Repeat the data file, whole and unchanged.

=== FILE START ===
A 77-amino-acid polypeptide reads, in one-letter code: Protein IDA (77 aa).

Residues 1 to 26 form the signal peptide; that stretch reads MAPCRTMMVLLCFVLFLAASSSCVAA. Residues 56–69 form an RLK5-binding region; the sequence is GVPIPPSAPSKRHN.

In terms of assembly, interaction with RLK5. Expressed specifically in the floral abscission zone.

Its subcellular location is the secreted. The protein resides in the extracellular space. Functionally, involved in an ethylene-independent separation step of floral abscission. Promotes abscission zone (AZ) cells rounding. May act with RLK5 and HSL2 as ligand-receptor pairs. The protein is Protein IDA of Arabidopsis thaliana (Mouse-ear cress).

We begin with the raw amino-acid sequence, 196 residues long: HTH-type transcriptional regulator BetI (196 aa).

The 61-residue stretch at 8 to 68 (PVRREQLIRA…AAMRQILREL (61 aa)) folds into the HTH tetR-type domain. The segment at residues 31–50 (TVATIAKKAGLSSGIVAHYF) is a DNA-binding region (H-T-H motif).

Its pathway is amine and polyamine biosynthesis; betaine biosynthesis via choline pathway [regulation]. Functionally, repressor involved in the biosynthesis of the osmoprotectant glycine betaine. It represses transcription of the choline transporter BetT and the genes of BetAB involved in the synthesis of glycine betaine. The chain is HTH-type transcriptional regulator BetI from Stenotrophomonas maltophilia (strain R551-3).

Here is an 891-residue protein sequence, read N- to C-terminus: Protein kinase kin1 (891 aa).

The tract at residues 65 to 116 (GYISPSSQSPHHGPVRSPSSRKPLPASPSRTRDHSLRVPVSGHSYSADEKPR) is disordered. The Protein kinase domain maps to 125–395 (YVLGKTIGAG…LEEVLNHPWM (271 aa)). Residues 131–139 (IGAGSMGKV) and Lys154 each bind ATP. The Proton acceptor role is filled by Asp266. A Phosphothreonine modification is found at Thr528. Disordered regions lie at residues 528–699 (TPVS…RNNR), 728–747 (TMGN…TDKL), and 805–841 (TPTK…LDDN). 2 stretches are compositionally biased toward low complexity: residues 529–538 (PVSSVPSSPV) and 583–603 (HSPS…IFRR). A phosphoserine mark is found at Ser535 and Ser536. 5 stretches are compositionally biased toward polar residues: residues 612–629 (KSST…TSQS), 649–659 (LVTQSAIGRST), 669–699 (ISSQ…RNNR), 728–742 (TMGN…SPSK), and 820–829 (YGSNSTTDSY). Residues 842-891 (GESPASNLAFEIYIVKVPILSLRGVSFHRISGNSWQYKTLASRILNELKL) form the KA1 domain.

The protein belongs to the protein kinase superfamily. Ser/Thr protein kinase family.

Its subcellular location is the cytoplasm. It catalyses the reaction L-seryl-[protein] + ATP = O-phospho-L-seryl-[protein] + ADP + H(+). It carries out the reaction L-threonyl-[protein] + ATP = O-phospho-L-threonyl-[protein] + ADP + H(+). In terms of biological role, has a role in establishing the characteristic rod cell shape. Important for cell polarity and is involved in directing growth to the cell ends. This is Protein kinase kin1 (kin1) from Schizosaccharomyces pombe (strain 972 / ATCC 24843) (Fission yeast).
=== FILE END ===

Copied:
A 77-amino-acid polypeptide reads, in one-letter code: Protein IDA (77 aa).

Residues 1 to 26 form the signal peptide; that stretch reads MAPCRTMMVLLCFVLFLAASSSCVAA. Residues 56–69 form an RLK5-binding region; the sequence is GVPIPPSAPSKRHN.

In terms of assembly, interaction with RLK5. Expressed specifically in the floral abscission zone.

Its subcellular location is the secreted. The protein resides in the extracellular space. Functionally, involved in an ethylene-independent separation step of floral abscission. Promotes abscission zone (AZ) cells rounding. May act with RLK5 and HSL2 as ligand-receptor pairs. The protein is Protein IDA of Arabidopsis thaliana (Mouse-ear cress).

We begin with the raw amino-acid sequence, 196 residues long: HTH-type transcriptional regulator BetI (196 aa).

The 61-residue stretch at 8 to 68 (PVRREQLIRA…AAMRQILREL (61 aa)) folds into the HTH tetR-type domain. The segment at residues 31–50 (TVATIAKKAGLSSGIVAHYF) is a DNA-binding region (H-T-H motif).

Its pathway is amine and polyamine biosynthesis; betaine biosynthesis via choline pathway [regulation]. Functionally, repressor involved in the biosynthesis of the osmoprotectant glycine betaine. It represses transcription of the choline transporter BetT and the genes of BetAB involved in the synthesis of glycine betaine. The chain is HTH-type transcriptional regulator BetI from Stenotrophomonas maltophilia (strain R551-3).

Here is an 891-residue protein sequence, read N- to C-terminus: Protein kinase kin1 (891 aa).

The tract at residues 65 to 116 (GYISPSSQSPHHGPVRSPSSRKPLPASPSRTRDHSLRVPVSGHSYSADEKPR) is disordered. The Protein kinase domain maps to 125–395 (YVLGKTIGAG…LEEVLNHPWM (271 aa)). Residues 131–139 (IGAGSMGKV) and Lys154 each bind ATP. The Proton acceptor role is filled by Asp266. A Phosphothreonine modification is found at Thr528. Disordered regions lie at residues 528–699 (TPVS…RNNR), 728–747 (TMGN…TDKL), and 805–841 (TPTK…LDDN). 2 stretches are compositionally biased toward low complexity: residues 529–538 (PVSSVPSSPV) and 583–603 (HSPS…IFRR). A phosphoserine mark is found at Ser535 and Ser536. 5 stretches are compositionally biased toward polar residues: residues 612–629 (KSST…TSQS), 649–659 (LVTQSAIGRST), 669–699 (ISSQ…RNNR), 728–742 (TMGN…SPSK), and 820–829 (YGSNSTTDSY). Residues 842-891 (GESPASNLAFEIYIVKVPILSLRGVSFHRISGNSWQYKTLASRILNELKL) form the KA1 domain.

The protein belongs to the protein kinase superfamily. Ser/Thr protein kinase family.

Its subcellular location is the cytoplasm. It catalyses the reaction L-seryl-[protein] + ATP = O-phospho-L-seryl-[protein] + ADP + H(+). It carries out the reaction L-threonyl-[protein] + ATP = O-phospho-L-threonyl-[protein] + ADP + H(+). In terms of biological role, has a role in establishing the characteristic rod cell shape. Important for cell polarity and is involved in directing growth to the cell ends. This is Protein kinase kin1 (kin1) from Schizosaccharomyces pombe (strain 972 / ATCC 24843) (Fission yeast).